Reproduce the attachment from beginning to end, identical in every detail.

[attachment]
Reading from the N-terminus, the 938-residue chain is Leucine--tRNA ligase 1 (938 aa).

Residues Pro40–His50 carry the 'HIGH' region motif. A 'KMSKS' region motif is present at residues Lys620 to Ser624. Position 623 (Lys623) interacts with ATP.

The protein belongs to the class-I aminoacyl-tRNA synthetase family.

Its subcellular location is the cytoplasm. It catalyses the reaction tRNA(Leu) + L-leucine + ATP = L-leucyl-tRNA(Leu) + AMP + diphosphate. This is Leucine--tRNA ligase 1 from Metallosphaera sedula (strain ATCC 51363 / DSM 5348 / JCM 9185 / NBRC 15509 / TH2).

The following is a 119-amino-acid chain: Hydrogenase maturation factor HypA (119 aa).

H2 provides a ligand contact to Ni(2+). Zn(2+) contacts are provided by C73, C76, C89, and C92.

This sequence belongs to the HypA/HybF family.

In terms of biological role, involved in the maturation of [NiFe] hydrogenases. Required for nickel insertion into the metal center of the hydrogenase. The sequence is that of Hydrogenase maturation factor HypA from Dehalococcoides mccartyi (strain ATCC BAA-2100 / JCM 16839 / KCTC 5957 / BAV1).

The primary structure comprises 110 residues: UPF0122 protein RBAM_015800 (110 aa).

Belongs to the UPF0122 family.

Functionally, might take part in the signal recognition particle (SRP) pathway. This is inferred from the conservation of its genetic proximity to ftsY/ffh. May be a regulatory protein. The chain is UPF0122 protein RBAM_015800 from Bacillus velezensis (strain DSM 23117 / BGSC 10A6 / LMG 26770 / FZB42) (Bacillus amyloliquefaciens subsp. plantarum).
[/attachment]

Reading from the N-terminus, the 938-residue chain is Leucine--tRNA ligase 1 (938 aa).

Residues Pro40–His50 carry the 'HIGH' region motif. A 'KMSKS' region motif is present at residues Lys620 to Ser624. Position 623 (Lys623) interacts with ATP.

The protein belongs to the class-I aminoacyl-tRNA synthetase family.

Its subcellular location is the cytoplasm. It catalyses the reaction tRNA(Leu) + L-leucine + ATP = L-leucyl-tRNA(Leu) + AMP + diphosphate. This is Leucine--tRNA ligase 1 from Metallosphaera sedula (strain ATCC 51363 / DSM 5348 / JCM 9185 / NBRC 15509 / TH2).

The following is a 119-amino-acid chain: Hydrogenase maturation factor HypA (119 aa).

H2 provides a ligand contact to Ni(2+). Zn(2+) contacts are provided by C73, C76, C89, and C92.

This sequence belongs to the HypA/HybF family.

In terms of biological role, involved in the maturation of [NiFe] hydrogenases. Required for nickel insertion into the metal center of the hydrogenase. The sequence is that of Hydrogenase maturation factor HypA from Dehalococcoides mccartyi (strain ATCC BAA-2100 / JCM 16839 / KCTC 5957 / BAV1).

The primary structure comprises 110 residues: UPF0122 protein RBAM_015800 (110 aa).

Belongs to the UPF0122 family.

Functionally, might take part in the signal recognition particle (SRP) pathway. This is inferred from the conservation of its genetic proximity to ftsY/ffh. May be a regulatory protein. The chain is UPF0122 protein RBAM_015800 from Bacillus velezensis (strain DSM 23117 / BGSC 10A6 / LMG 26770 / FZB42) (Bacillus amyloliquefaciens subsp. plantarum).